As the mascot of Halloween, black cats tend to have a bad rap, often based on geographical folklore, myth and religious hysteria, even to this day. Cultures worldwide hold superstitious beliefs that influence how people move through life. From broken mirrors to knocking on wood, superstitions can be traced back from ancient history. Black cat myths are not an exception.
Hecate and Her Familiar
The Greek goddess Hecate had a black cat as her familiar in some interpretations. She had a black cat assist her during her practices as the goddess of witchcraft, sorcery, magic and the moon. In other interpretations, it was Galanthis or Galinthias, a servant of Hecate’s, who was associated with cats after being transformed into a black cat by Hera. Regardless, these retellings potentially reinforced the societal correlation between black cat myths and witchcraft.
Christianity and Black Cat Myths
Pope Gregory IX exasperated the harmful black cat myths with his 13th century document “Vox in Rama,” declaring black cats to be the embodiment of satan. Many Puritan colonists deduced witches could transform into their black cat “familiars.” This led to the persecution of witches and black cats. Some historians view the “Vox in Rama” as a call to kill or torture black cats, often to banish evil spirits or break spells.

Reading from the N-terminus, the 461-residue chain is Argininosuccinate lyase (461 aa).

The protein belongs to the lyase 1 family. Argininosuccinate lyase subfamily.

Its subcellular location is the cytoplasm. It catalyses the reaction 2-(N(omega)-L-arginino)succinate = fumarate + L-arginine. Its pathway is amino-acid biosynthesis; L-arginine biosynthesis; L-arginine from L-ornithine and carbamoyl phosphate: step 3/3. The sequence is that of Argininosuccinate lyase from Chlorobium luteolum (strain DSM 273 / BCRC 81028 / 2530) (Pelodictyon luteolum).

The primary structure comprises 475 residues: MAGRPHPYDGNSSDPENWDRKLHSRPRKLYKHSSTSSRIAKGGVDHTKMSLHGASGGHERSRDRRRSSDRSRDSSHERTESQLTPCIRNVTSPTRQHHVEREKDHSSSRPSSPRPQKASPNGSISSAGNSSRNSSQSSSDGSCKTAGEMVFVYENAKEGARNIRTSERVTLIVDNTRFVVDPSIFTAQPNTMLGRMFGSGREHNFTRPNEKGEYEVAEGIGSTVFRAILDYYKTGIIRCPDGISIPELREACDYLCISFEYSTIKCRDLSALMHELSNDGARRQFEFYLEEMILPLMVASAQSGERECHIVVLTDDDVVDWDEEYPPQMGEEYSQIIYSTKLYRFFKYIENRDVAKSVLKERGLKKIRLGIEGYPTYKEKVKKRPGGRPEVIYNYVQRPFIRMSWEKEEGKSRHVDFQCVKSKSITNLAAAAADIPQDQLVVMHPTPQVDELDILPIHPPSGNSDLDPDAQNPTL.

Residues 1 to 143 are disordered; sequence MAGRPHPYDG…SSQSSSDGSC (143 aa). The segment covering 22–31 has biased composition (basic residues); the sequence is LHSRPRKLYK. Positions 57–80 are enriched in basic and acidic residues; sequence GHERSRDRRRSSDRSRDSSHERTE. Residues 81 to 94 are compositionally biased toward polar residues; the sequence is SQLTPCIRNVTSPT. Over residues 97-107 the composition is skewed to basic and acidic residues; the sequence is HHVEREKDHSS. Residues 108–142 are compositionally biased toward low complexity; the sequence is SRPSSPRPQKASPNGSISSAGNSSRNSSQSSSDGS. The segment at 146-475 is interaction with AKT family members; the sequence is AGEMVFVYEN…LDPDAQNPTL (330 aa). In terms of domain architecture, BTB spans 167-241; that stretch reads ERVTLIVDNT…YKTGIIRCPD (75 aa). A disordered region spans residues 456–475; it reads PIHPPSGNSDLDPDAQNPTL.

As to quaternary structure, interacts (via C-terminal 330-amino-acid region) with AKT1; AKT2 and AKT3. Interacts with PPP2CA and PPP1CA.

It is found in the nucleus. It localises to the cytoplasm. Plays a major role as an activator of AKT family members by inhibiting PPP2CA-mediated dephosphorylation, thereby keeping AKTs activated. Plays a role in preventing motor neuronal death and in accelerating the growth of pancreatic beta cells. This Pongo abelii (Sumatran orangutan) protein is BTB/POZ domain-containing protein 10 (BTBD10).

Early Christians often lumped together the devil, witches and black cats due to their alleged lack of respect for authority. It was not uncommon for men to believe independent women were a threat, but the church viewed the generally independent nature of cats as a threat to society.
As the hysteria toward witches and dark magic grew, the church accused women who fed alley cats of witchcraft for their empathy toward strays. This is one origin story for the superstition that a black cat crossing your path means bad luck.
Cultures of Good Fortune
On the contrary, other cultures view black cats as signs of good fortune.
Egyptians worshipped Bastet, a half-cat, half-woman goddess and a warrior who protected the pharaoh. Associated with the moon and fertility, Bastet’s association with cats made it illegal to kill cats in Egypt. The Egyptians sentenced those found guilty to death. The connection to cats stems deeper into Egyptian society; many owners chose to mummify their cats after they passed for mourning or were buried with their feline companions. The Romans had a similar goddess, Liberta, goddess of freedom, who held cats as her symbol.
Furthermore, in Welsh folklore, black cats will not only bring luck to a household, but they can also predict the weather. In Japan, it isn’t unusual for a single woman to adopt a black cat. Many Japanese people believe black cats draw in potential love interests. Italians view a black cat sneezing to be a predictor of good luck coming.
Black cat myths vary depending on geography. So next time a black cat crosses your path, think of it as a good sign and maybe not a witch on a mission. They probably won’t bring bad luck and doom.